The answer reflects a problem inherent in factory farming: in order to supply large amounts of inexpensive food, the livestock industry needed to come up with ways to allow lots of animals to grow in close quarters. Some of those ways include dosing the animals with antibiotics to prevent infections,  supplying them with  growth hormones so that will they grow and go off to market more quickly than normal, trimming the beaks of chickens and the tails of hogs so that the animals do not injure each other, and adding arsenic to the chicken feed in order to kill intestinal parasites that inevitably grow in the feces produced by thousands of birds. It's a decidedly sad life for an animal grown in confinement, but if you're going to expect chicken to cost less per pound than a pint of good ice cream, then you should know that's the real price you pay.

So the banning of arsenic-containing feed is a positive step and should result in lowered levels of arsenic compounds in the environment and in our tummies. But the ban does not address the real problem those feeds were introduced to combat - parasites caused by extreme overcrowding. What do you think will happen next? Do you think poultry producers will opt to raise fewer chickens in a roomier environment, which will increase the price of chicken at the supermarket and likely decrease the growers' profits? Or do you think we'll see the introduction of yet another chemical to keep parasites at bay? I'm betting on the introduction of another chemical that will find its way into our food, water, and bodies. But I'd like to be proven wrong on this one, so let's watch Maryland closely to see how its poultry producers adjust to the new law. Maybe, just maybe, some truly innovative thinking will emerge.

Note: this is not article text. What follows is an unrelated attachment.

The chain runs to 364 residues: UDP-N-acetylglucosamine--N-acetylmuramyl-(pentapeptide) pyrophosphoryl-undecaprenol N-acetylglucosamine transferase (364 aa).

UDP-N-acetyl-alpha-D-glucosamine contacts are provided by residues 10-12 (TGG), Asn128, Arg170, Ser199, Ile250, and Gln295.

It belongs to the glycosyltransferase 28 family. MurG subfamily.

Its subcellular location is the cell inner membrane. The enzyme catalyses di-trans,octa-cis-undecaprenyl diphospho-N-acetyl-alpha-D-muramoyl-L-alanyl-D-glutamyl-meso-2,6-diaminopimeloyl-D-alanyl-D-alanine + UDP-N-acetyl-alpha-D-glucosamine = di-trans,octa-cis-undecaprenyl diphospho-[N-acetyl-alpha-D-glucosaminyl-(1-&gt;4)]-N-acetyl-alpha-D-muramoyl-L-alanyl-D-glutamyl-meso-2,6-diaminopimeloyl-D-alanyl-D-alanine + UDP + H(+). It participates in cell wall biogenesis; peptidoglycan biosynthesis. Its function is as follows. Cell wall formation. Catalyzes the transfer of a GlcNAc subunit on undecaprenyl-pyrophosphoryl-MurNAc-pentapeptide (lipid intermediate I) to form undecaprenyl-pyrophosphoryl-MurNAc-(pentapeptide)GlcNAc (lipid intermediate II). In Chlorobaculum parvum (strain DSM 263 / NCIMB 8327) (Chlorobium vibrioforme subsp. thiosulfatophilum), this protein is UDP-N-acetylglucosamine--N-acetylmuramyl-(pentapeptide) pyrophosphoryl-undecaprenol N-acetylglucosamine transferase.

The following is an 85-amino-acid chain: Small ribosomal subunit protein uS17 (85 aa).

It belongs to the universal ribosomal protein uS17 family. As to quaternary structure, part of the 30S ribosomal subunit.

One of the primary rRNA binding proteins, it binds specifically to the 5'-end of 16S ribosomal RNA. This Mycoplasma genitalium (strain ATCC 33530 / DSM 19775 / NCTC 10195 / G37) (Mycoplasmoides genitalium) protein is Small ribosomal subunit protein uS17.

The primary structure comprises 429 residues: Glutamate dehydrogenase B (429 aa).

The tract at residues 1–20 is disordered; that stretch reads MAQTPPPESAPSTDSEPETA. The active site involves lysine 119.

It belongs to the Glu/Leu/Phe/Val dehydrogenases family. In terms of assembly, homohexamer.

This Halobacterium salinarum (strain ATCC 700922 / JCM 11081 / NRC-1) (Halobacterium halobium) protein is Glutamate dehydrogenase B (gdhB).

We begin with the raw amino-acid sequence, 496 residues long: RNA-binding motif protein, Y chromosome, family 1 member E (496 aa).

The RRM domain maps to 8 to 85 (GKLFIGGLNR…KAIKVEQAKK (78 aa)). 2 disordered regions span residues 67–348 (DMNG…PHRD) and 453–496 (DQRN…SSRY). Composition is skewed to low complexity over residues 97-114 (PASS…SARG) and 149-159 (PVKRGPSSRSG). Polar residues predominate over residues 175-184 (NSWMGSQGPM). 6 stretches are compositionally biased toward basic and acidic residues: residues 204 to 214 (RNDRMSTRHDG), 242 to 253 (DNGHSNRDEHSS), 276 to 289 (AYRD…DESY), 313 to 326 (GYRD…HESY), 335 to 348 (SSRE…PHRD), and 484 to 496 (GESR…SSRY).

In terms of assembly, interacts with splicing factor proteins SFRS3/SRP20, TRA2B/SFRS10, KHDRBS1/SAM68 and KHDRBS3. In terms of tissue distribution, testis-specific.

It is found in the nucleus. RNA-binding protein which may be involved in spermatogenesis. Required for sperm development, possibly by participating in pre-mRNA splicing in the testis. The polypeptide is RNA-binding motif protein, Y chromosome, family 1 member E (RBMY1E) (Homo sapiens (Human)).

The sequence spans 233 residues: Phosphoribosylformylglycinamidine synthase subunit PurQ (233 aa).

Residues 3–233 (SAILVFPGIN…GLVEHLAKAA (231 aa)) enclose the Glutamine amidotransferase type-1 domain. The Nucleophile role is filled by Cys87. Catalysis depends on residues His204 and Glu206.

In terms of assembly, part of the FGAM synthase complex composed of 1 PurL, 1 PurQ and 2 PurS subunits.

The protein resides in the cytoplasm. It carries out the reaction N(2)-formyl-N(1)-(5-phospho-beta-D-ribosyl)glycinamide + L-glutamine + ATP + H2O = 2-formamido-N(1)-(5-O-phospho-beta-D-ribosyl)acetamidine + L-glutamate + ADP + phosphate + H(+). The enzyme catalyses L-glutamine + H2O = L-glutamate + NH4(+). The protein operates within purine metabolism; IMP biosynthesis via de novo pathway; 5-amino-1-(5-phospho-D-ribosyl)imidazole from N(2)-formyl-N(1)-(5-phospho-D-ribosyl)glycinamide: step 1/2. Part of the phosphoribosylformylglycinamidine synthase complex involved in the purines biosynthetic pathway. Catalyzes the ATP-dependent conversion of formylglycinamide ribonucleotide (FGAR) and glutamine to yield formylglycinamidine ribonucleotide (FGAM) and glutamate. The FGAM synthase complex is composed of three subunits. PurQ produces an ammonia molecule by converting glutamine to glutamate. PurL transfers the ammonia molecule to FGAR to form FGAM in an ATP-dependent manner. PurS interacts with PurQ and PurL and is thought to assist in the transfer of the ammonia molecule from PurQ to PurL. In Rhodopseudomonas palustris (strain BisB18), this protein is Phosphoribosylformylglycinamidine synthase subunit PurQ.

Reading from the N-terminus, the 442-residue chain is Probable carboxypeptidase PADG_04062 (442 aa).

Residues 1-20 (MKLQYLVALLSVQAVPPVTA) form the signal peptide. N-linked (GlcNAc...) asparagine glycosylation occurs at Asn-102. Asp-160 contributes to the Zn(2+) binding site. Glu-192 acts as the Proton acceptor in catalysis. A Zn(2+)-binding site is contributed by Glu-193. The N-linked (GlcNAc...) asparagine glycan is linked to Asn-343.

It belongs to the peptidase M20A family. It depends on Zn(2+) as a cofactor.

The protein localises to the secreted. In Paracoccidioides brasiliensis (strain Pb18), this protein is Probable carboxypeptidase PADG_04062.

Interested in reading more about how arsenic and other environmental contaminants can harm humans at all stages of life? Here is a 2011 report from the National Research Council exploring these issues. The information about arsenic in on page 7, which includes a discussion of the research showing that early exposure to arsenic can decrease intelligence permanently. 

Friday, May 18, 2012

Childhood Vaccines: A Case of Collective Amnesia

Children in Nigeria line up to receive the smallpox vaccine, 1968.
In 1979, the World Health Organization (WHO) declared
the global eradication of smallpox and recommended
that all countries cease vaccination. 
Source: CDC
Not long ago, I was in the bleachers at one of my son's baseball games. It was one of those ordinary, and therefore quite wonderful, evenings. Nice weather, decent sports action, no place I'd rather be. Out of the corner of my eye, I saw a dad and two kids walk by and then stand by the bleachers to watch the game. Again, not unusual. However, what caused me to do a double take was the oldest child's extreme skin condition.

All of this child's visible skin was covered with angry-looking, red sores. Arms, hands, face, neck. The sores looked vaguely familiar, and then it hit me: This kid was walking around with chicken pox. Not trusting my own diagnosis, I leaned over to a physician/baseball mom near me and said, "Does that kid have chicken pox?" She nodded her head in affirmation and said, "I know his family. They don't vaccinate, and they infected him on purpose at a 'chicken pox party'."

I had to think about that for awhile.